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From a Teacher to Sales: The Great Switch

The Great Switch is a series featuring those who have transitioned careers during the pandemic. We hope their stories can serve as inspiration for those who are considering a career switch. Now, more than ever, companies are focusing on employee engagement, shifting to remote or hybrid work models, and employees are prioritizing their careers and health. This is the future of work.

Meet Sarah Eddings, a teacher who pivoted to a sales role. This is her story.

  1. What were you doing before the pandemic? What are you pursuing now?

I was an elementary school teacher at a Title I charter school for 5 years. This July, I began working at a Public Relations management software company in the small businesses sales department.

2. What made this the right time to switch for you/did you have any doubts?

Leaving the education field puts you on a tight timeline. I’m personally not the type of person who could leave in the middle of the school year, but I knew for 9 months that it would be my last year. So when the end of the school year arrived, I had already known for so long that I didn’t want to return—even though I didn’t have a new job lined up yet. I didn’t have any doubts about leaving, but I had concerns  about what my future would hold. My biggest fears were centered around finances and finding a new company or job that I was passionate about.

3. What was the turning point for you in which you decided to pivot?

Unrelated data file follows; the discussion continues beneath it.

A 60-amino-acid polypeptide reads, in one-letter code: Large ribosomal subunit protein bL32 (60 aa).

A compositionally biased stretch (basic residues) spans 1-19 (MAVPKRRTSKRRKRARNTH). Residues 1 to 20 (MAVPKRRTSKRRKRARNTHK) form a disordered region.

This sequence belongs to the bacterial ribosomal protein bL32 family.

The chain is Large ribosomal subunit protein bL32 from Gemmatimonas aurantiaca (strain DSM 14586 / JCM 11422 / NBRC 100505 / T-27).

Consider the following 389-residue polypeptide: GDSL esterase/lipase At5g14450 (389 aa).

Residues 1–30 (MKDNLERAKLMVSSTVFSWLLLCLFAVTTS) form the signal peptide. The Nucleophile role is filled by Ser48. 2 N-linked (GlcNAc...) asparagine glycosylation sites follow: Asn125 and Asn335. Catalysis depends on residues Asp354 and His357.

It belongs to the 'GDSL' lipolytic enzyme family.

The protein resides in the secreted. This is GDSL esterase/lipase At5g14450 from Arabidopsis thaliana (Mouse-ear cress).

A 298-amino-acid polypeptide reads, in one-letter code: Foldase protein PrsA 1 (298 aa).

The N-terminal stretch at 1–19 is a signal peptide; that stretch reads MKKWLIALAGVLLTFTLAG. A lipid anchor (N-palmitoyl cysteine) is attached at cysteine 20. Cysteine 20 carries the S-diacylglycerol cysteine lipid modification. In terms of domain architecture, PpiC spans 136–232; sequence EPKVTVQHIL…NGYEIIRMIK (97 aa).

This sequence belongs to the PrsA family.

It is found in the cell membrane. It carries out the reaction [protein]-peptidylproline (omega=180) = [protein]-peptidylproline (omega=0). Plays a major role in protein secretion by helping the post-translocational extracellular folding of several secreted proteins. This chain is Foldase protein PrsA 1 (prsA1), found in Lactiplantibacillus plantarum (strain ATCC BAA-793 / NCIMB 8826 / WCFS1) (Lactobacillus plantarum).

I could write a novel on this because there are multiple contributing factors to my decision to pivot. Ultimately, I’d say the biggest reason is because I wanted to evolve my career in a new direction and be at a place where I could picture myself growing.

4. What lessons have you learned during this process?

I’ve learned to trust the process. This doesn’t mean that you sit back and let life happen to you, but you have to recognize that some things are out of your control.

I believe that in life there are many paths that will lead you to happiness, not just one “right path” that you should constantly worry about being on. Some of these paths are more direct, while others may be so hilly or winding that you lose sight of where you’re headed, but that doesn’t mean you can’t get to your destination eventually. Even dead ends that force you to backtrack through places you’ve already been are critical information that you can add to your life map. Knowing where NOT to go is arguably even more valuable than knowing where you do want to end up.

This way of thinking has helped me not regret any of my past professional journey, and it gives me peace about my career’s future.

5. Have you dealt with imposter syndrome since switching? If so, how did you overcome it?

I actually struggled with this more in the past than I do now. Going into my new job, I adjusted how I channeled my energy. Instead of spending time worrying about if I’m qualified enough, I focus on asking the right questions, researching, and learning from mine and others’ mistakes to actually become qualified. I also take advantage of the mental health days and learning days that I can take off when I need to re-center. The culture at my new job also makes me feel supported because there are industry experts who are always willing to let me shadow them or be a sounding board when I need it.

6. What tips would you give someone who wanted to pivot?

I would tell them to not get all wrapped up or put too much stock in all the advice you see on the internet (including this article!). You know yourself best. You already know if it’s time to go. There are endless routes that will lead you there–you just have to start by taking the first step!

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